posted on Feb, 8 2012 @ 07:12 PM
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reply to post by flexy123
 


But again we're not talking about what happened in Russia, we are talking the actual theory of socialism which Russia did not practice.



posted on Feb, 8 2012 @ 07:30 PM
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Originally posted by ANOK
reply to post by petrus4
 


I think if it was written by bankers, other socialists would have made note of that somewhere, there would be something in the literature about it even if it was rumour.


I am not saying that it was written by bankers directly. Nowhere close. That's not how the cabal operate. They work to create scenarios where, while you're doing what you think is your own thing, (which very often looks like the complete opposite of what they want) you end up assisting them in achieving what they were aiming for all along.


Marxism is not state control like the propaganda claims. The state was simply a temporary way to organize labour, so resources were fairly distributed, until the point where production was so high that money becomes obsolete. The workers still own the means of production. It was supposed to be a natural way to get to communism, without violent revolution.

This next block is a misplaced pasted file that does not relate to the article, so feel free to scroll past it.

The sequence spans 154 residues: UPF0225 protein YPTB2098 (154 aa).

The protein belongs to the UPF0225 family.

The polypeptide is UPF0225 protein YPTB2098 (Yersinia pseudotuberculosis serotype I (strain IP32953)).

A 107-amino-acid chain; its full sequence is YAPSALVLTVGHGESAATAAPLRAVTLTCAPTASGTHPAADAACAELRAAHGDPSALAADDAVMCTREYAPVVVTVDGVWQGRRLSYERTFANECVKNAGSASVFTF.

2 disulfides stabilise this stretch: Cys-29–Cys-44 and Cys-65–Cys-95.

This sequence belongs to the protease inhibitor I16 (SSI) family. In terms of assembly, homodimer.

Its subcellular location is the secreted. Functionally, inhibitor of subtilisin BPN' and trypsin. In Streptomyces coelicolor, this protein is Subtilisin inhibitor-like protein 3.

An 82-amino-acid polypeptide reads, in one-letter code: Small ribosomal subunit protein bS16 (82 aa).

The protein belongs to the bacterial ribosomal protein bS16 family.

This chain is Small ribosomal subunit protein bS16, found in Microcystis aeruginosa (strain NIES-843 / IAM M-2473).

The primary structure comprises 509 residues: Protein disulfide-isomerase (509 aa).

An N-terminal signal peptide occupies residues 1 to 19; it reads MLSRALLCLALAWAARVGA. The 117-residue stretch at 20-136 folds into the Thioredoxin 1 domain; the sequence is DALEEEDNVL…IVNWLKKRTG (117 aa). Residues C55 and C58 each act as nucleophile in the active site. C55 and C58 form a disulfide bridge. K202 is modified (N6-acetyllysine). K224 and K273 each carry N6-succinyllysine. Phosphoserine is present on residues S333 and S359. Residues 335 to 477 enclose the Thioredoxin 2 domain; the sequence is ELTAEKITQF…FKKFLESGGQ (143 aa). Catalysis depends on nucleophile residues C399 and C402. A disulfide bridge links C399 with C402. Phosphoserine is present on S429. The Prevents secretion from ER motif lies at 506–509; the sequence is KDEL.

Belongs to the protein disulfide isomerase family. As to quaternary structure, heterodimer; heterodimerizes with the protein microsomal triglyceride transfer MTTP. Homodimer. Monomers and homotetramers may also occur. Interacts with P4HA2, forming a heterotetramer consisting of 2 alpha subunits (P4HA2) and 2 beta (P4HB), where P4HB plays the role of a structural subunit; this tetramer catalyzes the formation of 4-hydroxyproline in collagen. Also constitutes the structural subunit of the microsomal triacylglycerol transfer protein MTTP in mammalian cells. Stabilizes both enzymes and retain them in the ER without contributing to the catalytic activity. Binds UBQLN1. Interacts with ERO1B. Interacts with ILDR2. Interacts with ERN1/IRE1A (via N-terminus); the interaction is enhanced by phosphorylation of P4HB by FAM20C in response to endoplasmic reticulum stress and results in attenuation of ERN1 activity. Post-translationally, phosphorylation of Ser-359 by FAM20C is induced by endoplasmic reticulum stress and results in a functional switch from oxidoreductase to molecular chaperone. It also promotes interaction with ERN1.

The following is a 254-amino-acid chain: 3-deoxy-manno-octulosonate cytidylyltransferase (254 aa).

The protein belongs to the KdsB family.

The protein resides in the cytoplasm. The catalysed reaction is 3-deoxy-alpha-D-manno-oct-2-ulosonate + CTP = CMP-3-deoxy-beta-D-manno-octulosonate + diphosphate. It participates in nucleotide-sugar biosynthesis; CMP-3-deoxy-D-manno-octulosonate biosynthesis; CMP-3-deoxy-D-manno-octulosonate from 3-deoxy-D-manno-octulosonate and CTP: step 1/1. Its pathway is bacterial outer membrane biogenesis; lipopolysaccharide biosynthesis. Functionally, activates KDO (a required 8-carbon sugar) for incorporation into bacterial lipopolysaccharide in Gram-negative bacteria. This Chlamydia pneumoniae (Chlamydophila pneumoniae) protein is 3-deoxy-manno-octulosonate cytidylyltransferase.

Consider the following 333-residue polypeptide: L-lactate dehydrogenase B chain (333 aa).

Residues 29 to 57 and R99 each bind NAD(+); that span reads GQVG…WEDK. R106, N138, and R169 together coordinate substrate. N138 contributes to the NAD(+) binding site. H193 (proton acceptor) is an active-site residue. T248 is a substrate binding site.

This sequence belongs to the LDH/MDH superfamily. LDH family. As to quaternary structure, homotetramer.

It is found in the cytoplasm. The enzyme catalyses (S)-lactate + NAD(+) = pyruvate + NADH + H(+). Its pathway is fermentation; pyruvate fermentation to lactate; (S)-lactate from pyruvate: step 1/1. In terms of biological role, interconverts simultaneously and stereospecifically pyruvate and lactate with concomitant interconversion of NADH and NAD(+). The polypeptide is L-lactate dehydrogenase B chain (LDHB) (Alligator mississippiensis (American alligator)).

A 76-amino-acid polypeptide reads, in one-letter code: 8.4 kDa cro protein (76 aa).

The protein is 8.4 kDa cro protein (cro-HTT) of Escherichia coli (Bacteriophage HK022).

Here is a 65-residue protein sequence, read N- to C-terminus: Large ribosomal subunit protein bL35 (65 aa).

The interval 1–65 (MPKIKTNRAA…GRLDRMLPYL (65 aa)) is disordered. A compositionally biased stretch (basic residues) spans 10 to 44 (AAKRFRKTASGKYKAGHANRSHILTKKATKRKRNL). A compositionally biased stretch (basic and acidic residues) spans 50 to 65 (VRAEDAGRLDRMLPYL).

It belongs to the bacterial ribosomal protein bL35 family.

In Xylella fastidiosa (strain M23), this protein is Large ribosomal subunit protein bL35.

That is some people's interpretation. It wasn't Trotsky's. He was the originator of the "permanent revolution," doctrine; and as it suggests in Red Symphony, I do consider violent revolution a trademark of the cabal. One of their central tenets is, "Order through Chaos." They use violence, confusion, and mayhem as a form of obfuscation, and seize control of things during the obscurity and uncertainty which it creates.



posted on Feb, 8 2012 @ 07:31 PM
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Originally posted by ANOK
reply to post by flexy123
 


But again we're not talking about what happened in Russia, we are talking the actual theory of socialism which Russia did not practice.